In my upcoming debut novel, FREEDOM FOR ME: A CHINESE YANKEE, I told a fictional story based on the life of a real person and placed him in the historical setting of Civil War America in 1862–1863. After years of writing and revision, I learned several do’s and don’ts about writing historical fiction for middle grade readers. I wanted to share my checklist for future projects with other authors who love historical fiction as much as I do!
1) Don’t get lost in the weeds of history. Although my protagonist, Thomas, is a fictional character, he is based on a real-life person named Joseph Pierce who served in the Fourteenth Connecticut Volunteer Infantry. I spent many hours with the regimental history ensuring that troop movements were accurate and battle accounts for Antietam, Fredericksburg, and Gettysburg were true. While this research was key to writing my story, I was also trying too hard. While the historian in me was attempting to be perfect, the writer in me was getting bogged down with unnecessary words, sentences, and even chapters, which were not central to the story.
2) Pay attention to period language and modern day idioms. As I underwent the editing process, I found myself pausing at many of my word choices. Did I adequately and succinctly define military terms like “reconnaissance” without bogging down the story? Are the references to “Minie ball” and “accoutrements” clear to a middle grade reader? Making sure that words can be determined by context is particularly important for middle grade readers who are still developing vocabulary skills.
I also had to make sure I removed any modern references, to get rid of any anachronisms. Many 21st century phrases found their way into my early drafts. I rewrote phrases such as “friendly vibe” and “dial it down,” which seemed vanilla enough, but would not have been understood in 1862. I also used the word “zoo” to describe the traveling zoos that visited nineteenth century American towns, but realized that my first treatment of the word “zoo” did not provide enough explanation, and as such, conjured up an entirely different idea for a modern reader.
3) Provide enough, but not too much setting. Historical fiction typically allows for longer descriptions of setting, but it’s tempting to provide too much. To keep my readers’ engaged, I followed a general rule of not allowing more than a paragraph or two of setting alone to ensure I got them quickly to the action of each chapter. Editing for use of all five senses helped me to whittle down too much telling versus showing.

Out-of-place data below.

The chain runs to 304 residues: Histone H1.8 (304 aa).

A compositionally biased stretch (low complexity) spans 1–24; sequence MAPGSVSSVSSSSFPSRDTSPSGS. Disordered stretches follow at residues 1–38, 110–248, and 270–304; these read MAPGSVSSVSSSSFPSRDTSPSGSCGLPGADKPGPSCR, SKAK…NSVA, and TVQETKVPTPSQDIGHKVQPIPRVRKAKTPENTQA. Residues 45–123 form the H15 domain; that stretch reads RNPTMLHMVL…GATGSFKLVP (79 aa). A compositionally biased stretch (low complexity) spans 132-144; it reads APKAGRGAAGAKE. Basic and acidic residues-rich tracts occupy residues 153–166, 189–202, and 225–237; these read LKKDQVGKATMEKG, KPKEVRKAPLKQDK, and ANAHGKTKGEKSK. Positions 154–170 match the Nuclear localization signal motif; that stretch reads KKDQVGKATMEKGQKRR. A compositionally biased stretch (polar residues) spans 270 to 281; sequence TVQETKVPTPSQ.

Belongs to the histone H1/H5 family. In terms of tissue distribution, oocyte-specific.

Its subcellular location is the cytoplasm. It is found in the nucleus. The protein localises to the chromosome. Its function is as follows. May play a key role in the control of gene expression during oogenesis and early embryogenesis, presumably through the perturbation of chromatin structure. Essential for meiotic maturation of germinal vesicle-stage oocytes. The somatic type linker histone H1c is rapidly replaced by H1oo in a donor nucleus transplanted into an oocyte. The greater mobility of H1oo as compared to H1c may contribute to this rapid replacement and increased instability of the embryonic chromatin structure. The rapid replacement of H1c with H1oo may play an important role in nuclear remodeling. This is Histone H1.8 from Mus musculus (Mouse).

There is also a unique challenge inherent with writing a novel for middle grade readers set during a war. I did not want to gloss over the carnage and misery of battle, but I was careful to write those scenes with the readers’ sensibilities in mind. After my protagonist’s first battle experience, he came face-to-face with the outcome. Instead of describing horrible scenes of blood and dismemberment, I instead showed Thomas violently vomiting at the terrible sight. Thomas’s intense physical reaction gave the reader sufficient information to understand the devastation without having to read all the gory details.
4) Don’t assume the readers know the history. As adults, we may presume that middle grade readers have at least some idea about why the American Civil War was fought and its outcome. At the very least, they may have learned that it was the war that ended slavery. I worked to provide enough context so that my readers could immerse themselves in the story, but I did this by having my protagonist come to understand the war’s meaning in his own way thereby bringing the reader along with him.
5) Make it new. The American Civil War ended more than 150 years ago, but that doesn’t make the story “old.” In fact, a character’s journey can be as exciting as any new adventure because it’s being experienced for the first time through the story. In the case of FREEDOM FOR ME: A CHINESE YANKEE, this is the first time a story about Chinese Civil War soldiers has been shared with the middle grade audience. While the book has a familiar subject for many readers, it’s different and fresh enough to keep them interested. It’s a new angle on a familiar topic.
I found writing historical fiction for middle grade readers to be a challenging and immensely rewarding experience. My love of American history began as a fifth-grade student when I had a teacher who made it come alive through her storytelling. As I still remember those stories, I channeled that “wow, I learned something and it was fun” feeling when writing FREEDOM FOR ME.
Stacie Haas is an award-winning professional and creative writer with background in business communications, public relations, and reputation management. She is the author of FREEDOM FOR ME: A CHINESE YANKEE, a historical fiction book for middle grade and young adult readers. It will be out this November from 50/50 Press along with a FREEDOM FOR ME Curriculum Guide for teachers. Her other writing has appeared in St. Anthony Messenger and Skipping Stones and in Indies Unlimited’s 2016 Flash Fiction Anthology. Stacie has a degrees in English and American History and is a graduate of the Institute of Children’s Literature.
Find her on Twitter @staciehaas, Facebook @authorstaciehaas, LinkedIn, and online at www.staciehaaas.com. Her publisher’s website is www.5050press.com.
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